The high point of Dietrich’s career was the award of the 1986 Nobel Prize in Physics for the design of the first electron microscope. Dietrich herself was not the recipient of the prize – that honor went to Berlin-based physicist Ernst Ruska – but she had spent many years of her life in the laboratory with Ruska and was part of his Berlin team. And thus the Nobel Prize was also a personal achievement for Dietrich, who was 67 years old at the time, and thus 13 years younger than Ruska.
A foundation for young women physicists
The fact that Dietrich’s impressive contribution to the development of increasingly powerful electron microscopes was overlooked by the Nobel Committee does not seem to have particularly bothered her. “She was an incredibly modest person,” recalls Dr. Svetlana Marian, who received a scholarship from her eponymous foundation in 1999–2000. “She was passionate about science, but she never pushed herself forward.”
Dietrich, who earned her doctorate in physics, created her own foundation – the Dr. Isolde-Dietrich-Stiftung – back in 1993. She wanted to use the money she had saved over the course of her life to support young women who aimed to pursue basic research in physics, in particular solid-state physics.
“She was a kind of second mother to me,” says Marian, who grew up in Moldova and now works in the development labs at Mercedes. “I used to spend whole afternoons with her, usually over coffee and cake, discussing countless topics relating to physical research but also other things that mattered to us personally.”
Mentally fit at an advanced age
Isolde Dietrich was born in Fürth on November 21, 1919, the second child of a linguistics professor and his wife. Her older sister also went on to study linguistics, but Isolde was drawn to physics instead. At that time, this was not an easy field of study for a woman to pursue. “She worked very hard,” says Marian. “She would be in the lab until late at night.”
Dietrich didn’t only work that hard to make her male colleagues take her seriously. “It was her passion,” says Marian. “Until her death on January 17, 2017 – which came very unexpectedly for me even though she was 97 – she would read science journals and attend lectures, and she was always keen to discuss with me the latest findings in solid-state physics.”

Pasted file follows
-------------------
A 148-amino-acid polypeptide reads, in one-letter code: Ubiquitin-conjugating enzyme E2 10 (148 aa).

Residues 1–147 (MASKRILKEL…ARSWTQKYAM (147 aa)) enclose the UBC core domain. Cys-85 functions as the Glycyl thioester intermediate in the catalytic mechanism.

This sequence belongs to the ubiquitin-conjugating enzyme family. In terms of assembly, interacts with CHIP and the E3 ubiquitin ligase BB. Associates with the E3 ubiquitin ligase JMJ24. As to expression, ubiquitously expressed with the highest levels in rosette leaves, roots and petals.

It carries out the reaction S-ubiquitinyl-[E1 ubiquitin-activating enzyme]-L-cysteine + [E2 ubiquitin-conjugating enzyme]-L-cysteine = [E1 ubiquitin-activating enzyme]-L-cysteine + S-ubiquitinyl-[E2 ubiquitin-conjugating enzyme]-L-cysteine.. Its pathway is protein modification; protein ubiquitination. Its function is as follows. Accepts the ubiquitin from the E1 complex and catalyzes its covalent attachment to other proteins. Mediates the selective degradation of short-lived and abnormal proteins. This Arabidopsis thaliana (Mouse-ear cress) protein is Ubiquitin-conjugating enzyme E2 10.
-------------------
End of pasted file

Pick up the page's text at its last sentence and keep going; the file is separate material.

Dietrich’s most important contribution to modern cryo-electron microscopy was probably her invention of superconducting lenses, a technology she pioneered during her time as head of a Siemens research lab in Munich in the 1960s and 70s. These lenses, which Dietrich also made available to Ernst Ruska, were cooled to temperatures close to absolute zero with the help of liquid helium. The advantage of such ultracold lenses is that electrons can pass through them very precisely so that they produce particularly sharp images of a sample.
A love for the great outdoors
When Dietrich wasn’t in the lab or reading her colleagues’ publications, she liked to be out in nature. She loved the mountains, which were easily reachable from Munich, where she lived until her death. She and her sister, with whom she was very close, were active in the Deutscher Alpenverein, Germany’s largest mountaineering club. In the summer the two sisters would hike, in the winter they would go skiing.
“They also travelled a lot overseas,” says Marian. “They went to Canada and Australia together.” Marian recalls the personal journals that Dietrich’s sister kept, and illustrated with photographs. “Sadly, those books are now lost.” She is therefore all the more delighted that a building on Campus Berlin-Buch will now be named after Isolde Dietrich. “She was always a big role model for me,” says Marian. “And I’m sure she would have considered it a great honor.”
Text: Anke Brodmerkel